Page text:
Today we invite Chicago-based entrepreneur Ross Shellman to share his thoughts on how start-ups, both inside the Windy City and further afield, can think big from day one…
Five years after our initial funding event, Target Data is thriving. We have had our ups and downs, successes, failures and a whole lot of fun. When I think back, I see that we have held true to the belief of, 'playing up' – acting like the company you want to be, not the company you are today. I believe many young companies get this wrong. To discover the advantages of playing up, here are a few lessons that young CEOs can use.
1. Never use the phrase "when we are bigger we will…"
This is where it all starts, too many great ideas are killed by these words. It can be so easy for young companies to fall into the trap of using this phrase, whether referring to people, resources, technology or almost anything else. In the very early days of Target Data, we invested heavily in two key areas: people and technology. It would have been very easy to say "when we are bigger, we will build a world-class infrastructure" or "when we are bigger we will hire a person like that." Instead, we built technology and hired people that made companies five times our size envious. Was it more expensive and risky? Absolutely, but it was worth every penny.
2. Over-hire for all positions
The people you hire will make or break your company. Target Data’s technology infrastructure would have been useless without terrific talent to back it up. It’s a crucial point that differentiates. The most critical decisions a young CEO will make will involve people.
At Target Data we utilize our clients’ customer data to develop highly targeted marketing campaigns. While we use world-class technology to do this, without great people it would be impossible.
Talent is the difference between success and failure. We started the company from a base of strong talent and over-hired in every position. Most of our management team has held officer level positions in global corporations. It was a bold move to hire some of them as early as we did, but the business grew into our people, not the other way around.
Too often, early-stage companies hire key managers that are just too junior. This strategy doesn't make sense in the early days of a high-growth company. Senior talent can make an enormous impact. The amount of lost productivity when changing out junior managers is risky and dangerous.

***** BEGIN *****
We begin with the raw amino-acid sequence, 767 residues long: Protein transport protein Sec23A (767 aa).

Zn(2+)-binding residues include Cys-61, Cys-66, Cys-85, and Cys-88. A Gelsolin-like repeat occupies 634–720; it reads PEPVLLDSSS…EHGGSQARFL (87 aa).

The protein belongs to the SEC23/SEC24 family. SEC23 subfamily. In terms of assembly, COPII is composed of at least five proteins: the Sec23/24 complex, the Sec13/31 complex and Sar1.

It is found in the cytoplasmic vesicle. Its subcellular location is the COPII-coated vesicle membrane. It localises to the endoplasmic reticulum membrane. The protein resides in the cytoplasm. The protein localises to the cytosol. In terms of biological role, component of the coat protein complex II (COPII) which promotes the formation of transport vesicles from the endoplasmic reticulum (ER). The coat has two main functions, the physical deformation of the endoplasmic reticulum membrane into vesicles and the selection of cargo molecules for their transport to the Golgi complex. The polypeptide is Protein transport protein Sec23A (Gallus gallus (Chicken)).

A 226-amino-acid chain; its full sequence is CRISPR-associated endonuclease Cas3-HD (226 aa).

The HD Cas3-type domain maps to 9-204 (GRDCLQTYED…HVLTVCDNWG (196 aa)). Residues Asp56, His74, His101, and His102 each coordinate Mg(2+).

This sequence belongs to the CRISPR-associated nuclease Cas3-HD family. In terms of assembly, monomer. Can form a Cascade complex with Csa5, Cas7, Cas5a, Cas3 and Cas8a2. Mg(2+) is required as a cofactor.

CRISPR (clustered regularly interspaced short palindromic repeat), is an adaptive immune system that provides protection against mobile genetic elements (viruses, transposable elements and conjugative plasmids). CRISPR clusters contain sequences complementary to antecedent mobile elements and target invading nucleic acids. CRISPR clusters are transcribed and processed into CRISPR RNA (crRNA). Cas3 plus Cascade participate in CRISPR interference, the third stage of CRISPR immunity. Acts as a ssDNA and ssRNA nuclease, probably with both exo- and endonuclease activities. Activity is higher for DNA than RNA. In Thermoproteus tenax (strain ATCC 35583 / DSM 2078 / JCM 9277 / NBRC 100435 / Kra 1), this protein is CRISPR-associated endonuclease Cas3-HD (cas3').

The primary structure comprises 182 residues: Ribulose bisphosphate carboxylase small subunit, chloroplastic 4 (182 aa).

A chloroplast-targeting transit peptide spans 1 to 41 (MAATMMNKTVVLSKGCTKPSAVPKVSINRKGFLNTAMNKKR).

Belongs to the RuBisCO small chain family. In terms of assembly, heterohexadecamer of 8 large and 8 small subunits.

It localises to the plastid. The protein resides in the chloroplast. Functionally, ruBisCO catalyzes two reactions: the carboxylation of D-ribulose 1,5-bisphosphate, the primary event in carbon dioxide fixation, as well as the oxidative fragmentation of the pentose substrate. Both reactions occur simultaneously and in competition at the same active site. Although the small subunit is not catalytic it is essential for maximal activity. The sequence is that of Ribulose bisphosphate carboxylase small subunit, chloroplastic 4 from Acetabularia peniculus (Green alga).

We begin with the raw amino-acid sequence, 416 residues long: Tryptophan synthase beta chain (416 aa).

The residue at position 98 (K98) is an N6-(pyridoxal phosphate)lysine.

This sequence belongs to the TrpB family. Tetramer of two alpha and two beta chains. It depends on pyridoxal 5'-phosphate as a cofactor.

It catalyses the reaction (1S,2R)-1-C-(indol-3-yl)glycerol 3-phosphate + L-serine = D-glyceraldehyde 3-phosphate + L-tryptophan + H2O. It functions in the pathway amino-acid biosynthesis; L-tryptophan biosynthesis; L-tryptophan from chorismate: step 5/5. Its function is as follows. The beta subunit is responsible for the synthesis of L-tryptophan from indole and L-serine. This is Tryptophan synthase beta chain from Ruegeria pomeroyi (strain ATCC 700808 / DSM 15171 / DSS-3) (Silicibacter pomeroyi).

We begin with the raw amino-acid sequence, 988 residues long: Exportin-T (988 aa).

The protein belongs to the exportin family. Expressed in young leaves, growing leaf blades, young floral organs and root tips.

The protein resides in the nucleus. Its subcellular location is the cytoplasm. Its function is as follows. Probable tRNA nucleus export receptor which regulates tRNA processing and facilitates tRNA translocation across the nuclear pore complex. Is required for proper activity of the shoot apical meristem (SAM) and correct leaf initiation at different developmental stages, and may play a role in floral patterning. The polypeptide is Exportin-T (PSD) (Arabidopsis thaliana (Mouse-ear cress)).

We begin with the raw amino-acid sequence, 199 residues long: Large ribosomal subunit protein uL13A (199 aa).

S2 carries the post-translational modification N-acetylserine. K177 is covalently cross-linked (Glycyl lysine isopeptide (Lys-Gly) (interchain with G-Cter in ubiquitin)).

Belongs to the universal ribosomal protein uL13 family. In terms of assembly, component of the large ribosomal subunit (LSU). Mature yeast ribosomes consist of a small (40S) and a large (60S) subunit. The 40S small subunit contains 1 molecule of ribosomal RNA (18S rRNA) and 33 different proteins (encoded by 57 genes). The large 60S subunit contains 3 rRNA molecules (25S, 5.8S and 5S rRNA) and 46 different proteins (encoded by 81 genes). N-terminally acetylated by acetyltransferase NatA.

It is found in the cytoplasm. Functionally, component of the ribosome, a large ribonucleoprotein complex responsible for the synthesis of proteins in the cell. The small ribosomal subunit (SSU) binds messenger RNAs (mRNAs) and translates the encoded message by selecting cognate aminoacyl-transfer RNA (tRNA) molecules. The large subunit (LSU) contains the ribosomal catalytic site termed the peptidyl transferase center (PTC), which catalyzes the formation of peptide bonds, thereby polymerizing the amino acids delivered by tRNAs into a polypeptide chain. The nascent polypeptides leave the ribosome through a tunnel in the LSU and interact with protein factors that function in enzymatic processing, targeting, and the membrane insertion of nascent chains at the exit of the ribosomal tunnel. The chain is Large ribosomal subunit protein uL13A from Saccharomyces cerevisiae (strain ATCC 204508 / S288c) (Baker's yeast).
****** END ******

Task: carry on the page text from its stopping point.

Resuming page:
The experience a senior team brings will also help you side-step common pitfalls. Focus on one thing and one thing only: delighting customers. This is much easier with the right team in place. Hire the best people you can afford, period.
3. Deliver top quality service and the profits will follow
I wish I could take credit for this saying. Early in my career, I worked for an incredibly successful entrepreneur. Many of my views on business come from working closely with him. His message was simple and strong: "deliver top quality service and the profits will follow". This is part of our culture at Target Data and it truly sets us apart.
It is not uncommon for larger companies in our industry to charge start-up fees or never touch client data without being paid. To me this makes no sense. We embrace every new client and actually deliver value before we ever sign a contract. My team wants to show our clients how their customer data will drive a smarter acquisition strategy. Many young companies believe they cannot take the risk of investing in their client without figuring out up front how they will get paid. Worry about the profits later. Trust me, they will come.
4. Build a culture of productivity, not activity
No matter what you read out there, there are no medals or prizes for outworking everybody else. Don’t get me wrong; we work really hard at Target Data. We manage millions of dollars of marketing programmes for our clients. When client deliverables are on the line, nothing else matters.
I am referring to the common culture that encourages bragging about how many hours people work, how little vacation they take, or their lack of time to do anything with family or community. This is the wrong way to measure success. If this thinking pervades an organisation it signals lack of infrastructure and the wrong people. Put the right people in the right seats and get out of their way. Give them the tools and resources so they can succeed and encourage them to find a work life balance.